Regina Weinert writes in memory of William Bonar (1953-2021)
Sometimes you receive a gift before you know it. A friend put me in touch with William Bonar, Billy to his pals, because he thought we were on similar paths as writers of poems. And so I had the pleasure of Billy’s company from September 2020 until his untimely death in September 2021. I had met Billy in the early eighties, but didn’t know that, after a working life as a teacher and then as an educational psychologist, he had become a full-time writer. He was already a well-established member of the Scottish Poetry community and unfussily generous towards me. We quickly fell into step, sharing poems and comments by email. It was a reminder of how fruitful such exchanges can be when they are based on respect and honest critiquing of the work. Billy was a founder member of St Mungo’s Mirrorball, Glasgow’s network of poets and readers of poetry, and his encouragement and support have been warmly appreciated by his fellow travellers.
He was born in Greenock. The shipyards of Port Glasgow, where his father worked as a plater, formed a large backdrop to his growing up and later to his writing. He was fond of the landscapes of Argyll, intrigued by its Celtic mythology and the notion of “thin places”, thresholds and portals of all kinds, which poems can be. His work is always rooted in the “mundane” (as he liked to call it), yet unfailingly invokes a wider historical and socio-cultural picture. It tries to unearth what shapes us, how we move beyond our beginnings, and what we wrestle with in the process. The trappings of masculinity are a recurring preoccupation, also mortality and how to live well with it, our chances in love, the value and cost of thinking about things. He writes from the vantage point of a matured person with a keen humanist intelligence and with wit. His relish for language is infectious.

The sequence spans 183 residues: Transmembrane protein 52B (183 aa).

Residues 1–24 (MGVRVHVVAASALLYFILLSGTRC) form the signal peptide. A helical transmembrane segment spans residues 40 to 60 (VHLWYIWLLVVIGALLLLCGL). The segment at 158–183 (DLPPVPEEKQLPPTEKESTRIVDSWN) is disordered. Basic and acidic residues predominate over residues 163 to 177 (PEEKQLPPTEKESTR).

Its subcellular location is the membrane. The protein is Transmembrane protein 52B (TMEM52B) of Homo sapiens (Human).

William Bonar has two publications with Red Squirrel Press, the pamphlet Offering (2015, currently sold out), which won the James Kirkup Memorial Poetry Prize, and a full collection, The Stuff of the Earth (2021). Most poems are written in English. A few are in Scots while many weave in Scots words and expressions. The overall impression is seamless, rendering an assured and genuine voice. Both publications are enhanced by some translations, glosses and general notes.
His work is always rooted in the “mundane” (as he liked to call it), yet unfailingly invokes a wider historical and socio-cultural picture. It tries to unearth what shapes us, how we move beyond our beginnings, and what we wrestle with in the process
The poems achieve depth by laying everything out clear and sharp, yet with feeling. The language is considered and direct, as recognisably his as the forms and the compelling imagery. Jim Carruth writes on Offering that “You cannot help but trust a poet who treasures the briefest moments in his journey, and works them back to the very essence that will keep them bright always.” He made the unpunctuated poem and stanza very much his own, with an architectural sense of composition, proportion and spacing. He achieves this balance and control in both short and longer form. He has fun with it too. He was also a fine storyteller and conversationalist, which resulted in some more expansive and discursive poems. He gives us a ballad, moving addresses to relatives and poets, and a twelve poem narrative based on his childhood experiences.
There is naturalness to his poetic technique. Sound correspondences are unforced and create cohesion and associations in a satisfying way. At the same time his style springs from his everyday speech and tone. It’s time for some examples.
Offering is a honed work that brims with energy. A sense of the elemental suffuses it: weather, light, water, sky, glass, metal and a mostly cool colour palette. This is where human beings find their place, momentarily, and leave their marks.
The first poem illustrates many features of William Bonar’s work. It situates the person and the poet subtly and firmly, foreclosing nothing. It has his signature spacing, which never becomes a mannerism, as it is always in step with sound, rhythm, image and content. It also shows his skill in inserting concepts that anchor a poem.
The Early Days of a Better Nation
once the weather suiting
the architecture I caught
The Modern crystalline
as pure water it must have been
June pupils gone
I walked a glass-walled corridor
a man in a movie alone
geometry and sky
at home with possibility